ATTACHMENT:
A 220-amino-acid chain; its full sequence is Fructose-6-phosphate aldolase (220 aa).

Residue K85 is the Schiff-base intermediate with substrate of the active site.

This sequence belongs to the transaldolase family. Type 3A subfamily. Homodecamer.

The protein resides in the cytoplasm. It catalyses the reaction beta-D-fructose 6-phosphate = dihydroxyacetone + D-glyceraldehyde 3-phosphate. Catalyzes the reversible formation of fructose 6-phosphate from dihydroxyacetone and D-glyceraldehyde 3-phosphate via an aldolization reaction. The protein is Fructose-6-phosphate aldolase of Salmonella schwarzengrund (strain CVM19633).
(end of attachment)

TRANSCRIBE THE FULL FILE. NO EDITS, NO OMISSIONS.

A 220-amino-acid chain; its full sequence is Fructose-6-phosphate aldolase (220 aa).

Residue K85 is the Schiff-base intermediate with substrate of the active site.

This sequence belongs to the transaldolase family. Type 3A subfamily. Homodecamer.

The protein resides in the cytoplasm. It catalyses the reaction beta-D-fructose 6-phosphate = dihydroxyacetone + D-glyceraldehyde 3-phosphate. Catalyzes the reversible formation of fructose 6-phosphate from dihydroxyacetone and D-glyceraldehyde 3-phosphate via an aldolization reaction. The protein is Fructose-6-phosphate aldolase of Salmonella schwarzengrund (strain CVM19633).